a continuation of How your favourite gadget is changing the world: Part 1 of 2
In India too, the mobile technology is being explored in various social fields. Though the penetration of mobile phones is not very high across India, the mobile still reaches interior rural villages and tribal areas in some states. There are 325 million mobile users in India and the number is rising steeply every month.
Improving maternal health in Gujarat
SEWA Rural is trying to reduce maternal and newborn mortality and morbidity in rural Gujarat through its MNCP programme. The programme operates in 168 villages and reaches population of 1,71,000. A key component of the programme are Community Health Workers (CHWs), who conduct home visits of mothers and monitor maternal care and identify complication on time. These are trained women who provide basic health care and appropriate referrals in case of complications.
SEWA is partnering with ClickDiagnostics, a company dedicated to provide telehealth technology solutions. ClickDiagnostics will develop a text based system to track health status of pregnant mothers and newborns. The CHW will use the mobile to send this data to the centre where a doctor can respond with appropriate advice through the web. Click Diagnostics is operating in many other countries like Ghana, Bangladesh, Kenya and Uganda to provide timely critical health advice to CHWs working in remote villages where health care services are not accessible.
Improving livelihood situation in urban India
In urban areas, migrant unskilled labourers spend enormous amounts of time looking for work on a daily basis. Often their only source of job information is restricted to their personal networks of relatives and friends from their village. The client too relies on personal networks to find a appropriate worker. Innovative initiatives like LabourNet and Babajob in Bangalore are working to remove this inefficiency in the system of finding the right work for the right worker.
Their model provides a web based platform where informal sector workers register with their addresses and so do clients from all around the city. The organization is able to use mobile technology to inform the worker of the job opportunity in his locality. This removes the limitation of knowing the right people to find the right work for the worker. Besides, they also overcome the 90 minute commute time by connecting the closest worker to the job, keeping both worker and client happier.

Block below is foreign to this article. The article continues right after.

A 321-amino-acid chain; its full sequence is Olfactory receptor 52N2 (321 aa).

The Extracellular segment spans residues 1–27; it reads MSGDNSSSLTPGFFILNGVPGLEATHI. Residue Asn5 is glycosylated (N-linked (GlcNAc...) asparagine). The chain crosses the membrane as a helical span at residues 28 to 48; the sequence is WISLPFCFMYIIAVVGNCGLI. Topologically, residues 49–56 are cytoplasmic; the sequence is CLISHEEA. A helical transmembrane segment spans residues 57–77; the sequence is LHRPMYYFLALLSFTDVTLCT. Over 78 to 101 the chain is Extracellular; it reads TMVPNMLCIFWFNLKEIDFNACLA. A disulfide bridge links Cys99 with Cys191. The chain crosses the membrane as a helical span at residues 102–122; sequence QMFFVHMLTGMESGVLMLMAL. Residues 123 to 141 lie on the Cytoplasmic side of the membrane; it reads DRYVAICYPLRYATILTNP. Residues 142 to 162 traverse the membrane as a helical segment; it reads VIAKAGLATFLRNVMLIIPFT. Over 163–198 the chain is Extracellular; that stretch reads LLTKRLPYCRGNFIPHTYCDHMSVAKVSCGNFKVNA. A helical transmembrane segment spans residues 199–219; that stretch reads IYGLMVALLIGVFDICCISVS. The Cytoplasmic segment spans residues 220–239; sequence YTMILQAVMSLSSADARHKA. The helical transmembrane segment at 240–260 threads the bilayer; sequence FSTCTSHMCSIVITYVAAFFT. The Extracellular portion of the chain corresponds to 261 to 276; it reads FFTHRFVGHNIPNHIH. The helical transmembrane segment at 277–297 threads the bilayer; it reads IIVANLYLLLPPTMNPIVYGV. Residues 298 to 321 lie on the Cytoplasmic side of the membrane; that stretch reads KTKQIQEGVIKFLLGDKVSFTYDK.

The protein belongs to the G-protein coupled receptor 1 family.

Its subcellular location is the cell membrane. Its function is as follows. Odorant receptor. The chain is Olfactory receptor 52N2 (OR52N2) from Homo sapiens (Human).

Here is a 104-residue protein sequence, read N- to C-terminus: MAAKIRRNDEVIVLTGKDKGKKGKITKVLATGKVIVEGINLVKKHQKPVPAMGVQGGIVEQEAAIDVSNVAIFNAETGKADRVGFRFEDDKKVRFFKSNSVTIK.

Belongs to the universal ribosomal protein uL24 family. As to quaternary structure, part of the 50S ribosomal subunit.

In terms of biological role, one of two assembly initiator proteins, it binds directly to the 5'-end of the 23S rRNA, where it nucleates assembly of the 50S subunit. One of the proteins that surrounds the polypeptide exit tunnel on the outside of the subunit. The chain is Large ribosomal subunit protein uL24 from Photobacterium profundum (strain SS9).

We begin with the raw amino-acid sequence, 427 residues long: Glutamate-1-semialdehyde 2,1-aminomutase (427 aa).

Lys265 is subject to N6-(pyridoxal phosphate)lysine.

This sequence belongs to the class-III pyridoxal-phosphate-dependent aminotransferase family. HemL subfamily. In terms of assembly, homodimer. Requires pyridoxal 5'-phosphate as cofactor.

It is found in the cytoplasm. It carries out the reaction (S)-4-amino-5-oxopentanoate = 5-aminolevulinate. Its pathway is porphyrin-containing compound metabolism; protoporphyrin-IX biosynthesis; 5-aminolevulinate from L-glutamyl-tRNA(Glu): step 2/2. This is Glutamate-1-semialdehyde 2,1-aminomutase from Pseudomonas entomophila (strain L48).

Helping farmers in rural India with technical information
IFFCO Kisan Sanchar Ltd. is a company that partners with Airtel to provide vital information about farm inputs to farmers in villages. It also promotes the IFCCO Kisan SIM card – a unique value-added platform that broadcasts 5 free voice messages on mandi prices, farming techniques, weather forecasts, dairy farming, animal husbandry and fertilizer availability.
This helps a farmer in a remote village access information relevant to his crop and avoids the travel required to a town to get this information. Farmers can also call a dedicated helpline which is manned by experts. This initiative helps farmers increase their yield. This initiatives’ success is reflected by their 15 lakh customer base across 18 states in India.
Making information accessible to everyone in developing world
Imagine the effect the search engine has had on you and how it has helped you with the right information at the right time. Open Mind, a California based non-profit venture is trying to get that opportunity at low-cost to the less privileged world through the Question Box. Question Box is a device (simple telecom with a cell phone inside) installed in a remote village where an individual can speak into the box and ask any question pertinent to him. It provides answers to everyday questions on health, education, agriculture, etc. The question is answered by live operators who are connected the internet and transfers the answer back in their local language. In Uganda, cell phones are directly being used instead of the typical question boxes.
The beauty of the Question box is that is overcomes illiteracy and language barriers by allowing the often forgotten, most common and effective utilization of mobile technology – voice transfer. Question box has been piloted in rural districts of Pune and two rural communities in Uganda where it is primarily helping farmers access information to improve agricultural productivity.
These are just some of the many ways in which mobile technology is being leveraged to create change. At the rate of 10% increase in mobile users per month, India only has greater chances of benefiting from this technology. All it needs is for us to think of how to use it in innovative ways that will benefit those who need it most.
For me the largest take away from these stories is not the innovation, but the simplicity of innovation. With every story I am more convinced that you don’t need rocket science to change the world. You need the desire to change it. And the quest for that change will lead you to simple discoveries that will create deep changes. Now every time your mobile beeps at an SMS alert, remember the power of simple solutions that large hearts can bring to this world. Who knows what idea might strike you next.
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